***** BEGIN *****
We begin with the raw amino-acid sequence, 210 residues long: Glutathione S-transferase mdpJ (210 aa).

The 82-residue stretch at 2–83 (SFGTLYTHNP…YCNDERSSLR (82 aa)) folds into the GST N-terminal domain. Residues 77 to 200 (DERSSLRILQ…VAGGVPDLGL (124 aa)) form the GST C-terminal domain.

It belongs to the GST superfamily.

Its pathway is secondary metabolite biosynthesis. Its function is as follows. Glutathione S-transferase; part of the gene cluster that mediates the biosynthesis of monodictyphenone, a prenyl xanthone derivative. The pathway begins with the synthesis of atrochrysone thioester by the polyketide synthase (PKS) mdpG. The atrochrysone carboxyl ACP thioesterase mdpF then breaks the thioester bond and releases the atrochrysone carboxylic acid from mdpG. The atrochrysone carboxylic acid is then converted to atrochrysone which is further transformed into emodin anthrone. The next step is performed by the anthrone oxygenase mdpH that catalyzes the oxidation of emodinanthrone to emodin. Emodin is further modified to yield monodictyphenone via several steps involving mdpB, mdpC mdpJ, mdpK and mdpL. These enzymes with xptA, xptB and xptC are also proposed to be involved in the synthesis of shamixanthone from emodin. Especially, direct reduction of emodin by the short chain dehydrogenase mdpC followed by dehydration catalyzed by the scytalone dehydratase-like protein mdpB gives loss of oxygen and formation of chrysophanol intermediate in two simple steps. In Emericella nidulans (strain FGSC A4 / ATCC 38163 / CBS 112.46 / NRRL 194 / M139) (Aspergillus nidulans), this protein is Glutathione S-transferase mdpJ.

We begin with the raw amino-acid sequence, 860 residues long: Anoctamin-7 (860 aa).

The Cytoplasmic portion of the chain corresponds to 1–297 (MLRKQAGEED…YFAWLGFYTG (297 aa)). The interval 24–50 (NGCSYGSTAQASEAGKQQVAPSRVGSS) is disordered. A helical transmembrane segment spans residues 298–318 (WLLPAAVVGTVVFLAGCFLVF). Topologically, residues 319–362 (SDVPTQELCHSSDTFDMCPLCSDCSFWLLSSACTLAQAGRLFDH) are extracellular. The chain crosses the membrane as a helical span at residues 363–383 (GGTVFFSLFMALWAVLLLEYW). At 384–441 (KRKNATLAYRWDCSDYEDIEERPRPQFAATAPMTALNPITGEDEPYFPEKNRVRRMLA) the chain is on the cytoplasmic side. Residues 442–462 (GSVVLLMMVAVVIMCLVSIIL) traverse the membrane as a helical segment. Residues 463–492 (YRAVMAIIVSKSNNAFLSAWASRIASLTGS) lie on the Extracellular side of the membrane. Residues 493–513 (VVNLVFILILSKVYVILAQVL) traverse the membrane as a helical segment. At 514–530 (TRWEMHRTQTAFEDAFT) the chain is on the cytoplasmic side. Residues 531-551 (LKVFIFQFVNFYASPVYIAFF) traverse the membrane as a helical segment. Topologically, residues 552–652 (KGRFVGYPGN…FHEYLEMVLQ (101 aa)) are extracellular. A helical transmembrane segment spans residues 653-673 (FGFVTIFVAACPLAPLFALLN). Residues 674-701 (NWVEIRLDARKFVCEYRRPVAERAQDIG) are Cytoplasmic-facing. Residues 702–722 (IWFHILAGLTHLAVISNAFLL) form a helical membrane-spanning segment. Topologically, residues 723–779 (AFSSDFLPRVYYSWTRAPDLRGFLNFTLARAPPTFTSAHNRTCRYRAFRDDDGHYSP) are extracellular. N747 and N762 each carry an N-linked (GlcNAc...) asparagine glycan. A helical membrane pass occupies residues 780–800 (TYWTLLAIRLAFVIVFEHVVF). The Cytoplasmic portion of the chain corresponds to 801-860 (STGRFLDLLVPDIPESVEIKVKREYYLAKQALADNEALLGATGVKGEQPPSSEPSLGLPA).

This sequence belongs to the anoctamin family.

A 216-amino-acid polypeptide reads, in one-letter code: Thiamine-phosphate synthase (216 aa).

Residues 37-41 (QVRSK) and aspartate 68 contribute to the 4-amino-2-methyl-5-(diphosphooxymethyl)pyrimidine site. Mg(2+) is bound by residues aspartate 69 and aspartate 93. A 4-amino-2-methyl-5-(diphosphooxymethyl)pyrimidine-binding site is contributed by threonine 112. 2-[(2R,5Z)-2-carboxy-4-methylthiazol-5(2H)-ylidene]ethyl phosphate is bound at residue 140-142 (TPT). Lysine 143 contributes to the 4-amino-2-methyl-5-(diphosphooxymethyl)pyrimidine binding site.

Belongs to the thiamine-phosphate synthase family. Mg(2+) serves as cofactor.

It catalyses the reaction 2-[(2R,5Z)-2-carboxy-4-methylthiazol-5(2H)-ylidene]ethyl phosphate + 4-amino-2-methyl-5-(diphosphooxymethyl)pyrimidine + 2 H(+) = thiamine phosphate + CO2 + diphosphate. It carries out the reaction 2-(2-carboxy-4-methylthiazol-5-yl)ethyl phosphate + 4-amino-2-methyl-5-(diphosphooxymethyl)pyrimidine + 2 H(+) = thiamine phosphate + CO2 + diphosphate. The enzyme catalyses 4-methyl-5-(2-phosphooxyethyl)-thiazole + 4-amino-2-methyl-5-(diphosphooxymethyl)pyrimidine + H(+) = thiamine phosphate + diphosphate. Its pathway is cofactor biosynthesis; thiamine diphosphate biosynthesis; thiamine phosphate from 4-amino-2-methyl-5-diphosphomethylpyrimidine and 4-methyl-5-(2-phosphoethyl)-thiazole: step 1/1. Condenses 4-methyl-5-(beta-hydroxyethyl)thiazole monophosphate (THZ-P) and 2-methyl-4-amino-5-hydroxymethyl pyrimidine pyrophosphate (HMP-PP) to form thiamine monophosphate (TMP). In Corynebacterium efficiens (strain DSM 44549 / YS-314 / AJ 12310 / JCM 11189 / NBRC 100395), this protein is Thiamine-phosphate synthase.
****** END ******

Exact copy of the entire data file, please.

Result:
We begin with the raw amino-acid sequence, 210 residues long: Glutathione S-transferase mdpJ (210 aa).

The 82-residue stretch at 2–83 (SFGTLYTHNP…YCNDERSSLR (82 aa)) folds into the GST N-terminal domain. Residues 77 to 200 (DERSSLRILQ…VAGGVPDLGL (124 aa)) form the GST C-terminal domain.

It belongs to the GST superfamily.

Its pathway is secondary metabolite biosynthesis. Its function is as follows. Glutathione S-transferase; part of the gene cluster that mediates the biosynthesis of monodictyphenone, a prenyl xanthone derivative. The pathway begins with the synthesis of atrochrysone thioester by the polyketide synthase (PKS) mdpG. The atrochrysone carboxyl ACP thioesterase mdpF then breaks the thioester bond and releases the atrochrysone carboxylic acid from mdpG. The atrochrysone carboxylic acid is then converted to atrochrysone which is further transformed into emodin anthrone. The next step is performed by the anthrone oxygenase mdpH that catalyzes the oxidation of emodinanthrone to emodin. Emodin is further modified to yield monodictyphenone via several steps involving mdpB, mdpC mdpJ, mdpK and mdpL. These enzymes with xptA, xptB and xptC are also proposed to be involved in the synthesis of shamixanthone from emodin. Especially, direct reduction of emodin by the short chain dehydrogenase mdpC followed by dehydration catalyzed by the scytalone dehydratase-like protein mdpB gives loss of oxygen and formation of chrysophanol intermediate in two simple steps. In Emericella nidulans (strain FGSC A4 / ATCC 38163 / CBS 112.46 / NRRL 194 / M139) (Aspergillus nidulans), this protein is Glutathione S-transferase mdpJ.

We begin with the raw amino-acid sequence, 860 residues long: Anoctamin-7 (860 aa).

The Cytoplasmic portion of the chain corresponds to 1–297 (MLRKQAGEED…YFAWLGFYTG (297 aa)). The interval 24–50 (NGCSYGSTAQASEAGKQQVAPSRVGSS) is disordered. A helical transmembrane segment spans residues 298–318 (WLLPAAVVGTVVFLAGCFLVF). Topologically, residues 319–362 (SDVPTQELCHSSDTFDMCPLCSDCSFWLLSSACTLAQAGRLFDH) are extracellular. The chain crosses the membrane as a helical span at residues 363–383 (GGTVFFSLFMALWAVLLLEYW). At 384–441 (KRKNATLAYRWDCSDYEDIEERPRPQFAATAPMTALNPITGEDEPYFPEKNRVRRMLA) the chain is on the cytoplasmic side. Residues 442–462 (GSVVLLMMVAVVIMCLVSIIL) traverse the membrane as a helical segment. Residues 463–492 (YRAVMAIIVSKSNNAFLSAWASRIASLTGS) lie on the Extracellular side of the membrane. Residues 493–513 (VVNLVFILILSKVYVILAQVL) traverse the membrane as a helical segment. At 514–530 (TRWEMHRTQTAFEDAFT) the chain is on the cytoplasmic side. Residues 531-551 (LKVFIFQFVNFYASPVYIAFF) traverse the membrane as a helical segment. Topologically, residues 552–652 (KGRFVGYPGN…FHEYLEMVLQ (101 aa)) are extracellular. A helical transmembrane segment spans residues 653-673 (FGFVTIFVAACPLAPLFALLN). Residues 674-701 (NWVEIRLDARKFVCEYRRPVAERAQDIG) are Cytoplasmic-facing. Residues 702–722 (IWFHILAGLTHLAVISNAFLL) form a helical membrane-spanning segment. Topologically, residues 723–779 (AFSSDFLPRVYYSWTRAPDLRGFLNFTLARAPPTFTSAHNRTCRYRAFRDDDGHYSP) are extracellular. N747 and N762 each carry an N-linked (GlcNAc...) asparagine glycan. A helical membrane pass occupies residues 780–800 (TYWTLLAIRLAFVIVFEHVVF). The Cytoplasmic portion of the chain corresponds to 801-860 (STGRFLDLLVPDIPESVEIKVKREYYLAKQALADNEALLGATGVKGEQPPSSEPSLGLPA).

This sequence belongs to the anoctamin family.

A 216-amino-acid polypeptide reads, in one-letter code: Thiamine-phosphate synthase (216 aa).

Residues 37-41 (QVRSK) and aspartate 68 contribute to the 4-amino-2-methyl-5-(diphosphooxymethyl)pyrimidine site. Mg(2+) is bound by residues aspartate 69 and aspartate 93. A 4-amino-2-methyl-5-(diphosphooxymethyl)pyrimidine-binding site is contributed by threonine 112. 2-[(2R,5Z)-2-carboxy-4-methylthiazol-5(2H)-ylidene]ethyl phosphate is bound at residue 140-142 (TPT). Lysine 143 contributes to the 4-amino-2-methyl-5-(diphosphooxymethyl)pyrimidine binding site.

Belongs to the thiamine-phosphate synthase family. Mg(2+) serves as cofactor.

It catalyses the reaction 2-[(2R,5Z)-2-carboxy-4-methylthiazol-5(2H)-ylidene]ethyl phosphate + 4-amino-2-methyl-5-(diphosphooxymethyl)pyrimidine + 2 H(+) = thiamine phosphate + CO2 + diphosphate. It carries out the reaction 2-(2-carboxy-4-methylthiazol-5-yl)ethyl phosphate + 4-amino-2-methyl-5-(diphosphooxymethyl)pyrimidine + 2 H(+) = thiamine phosphate + CO2 + diphosphate. The enzyme catalyses 4-methyl-5-(2-phosphooxyethyl)-thiazole + 4-amino-2-methyl-5-(diphosphooxymethyl)pyrimidine + H(+) = thiamine phosphate + diphosphate. Its pathway is cofactor biosynthesis; thiamine diphosphate biosynthesis; thiamine phosphate from 4-amino-2-methyl-5-diphosphomethylpyrimidine and 4-methyl-5-(2-phosphoethyl)-thiazole: step 1/1. Condenses 4-methyl-5-(beta-hydroxyethyl)thiazole monophosphate (THZ-P) and 2-methyl-4-amino-5-hydroxymethyl pyrimidine pyrophosphate (HMP-PP) to form thiamine monophosphate (TMP). In Corynebacterium efficiens (strain DSM 44549 / YS-314 / AJ 12310 / JCM 11189 / NBRC 100395), this protein is Thiamine-phosphate synthase.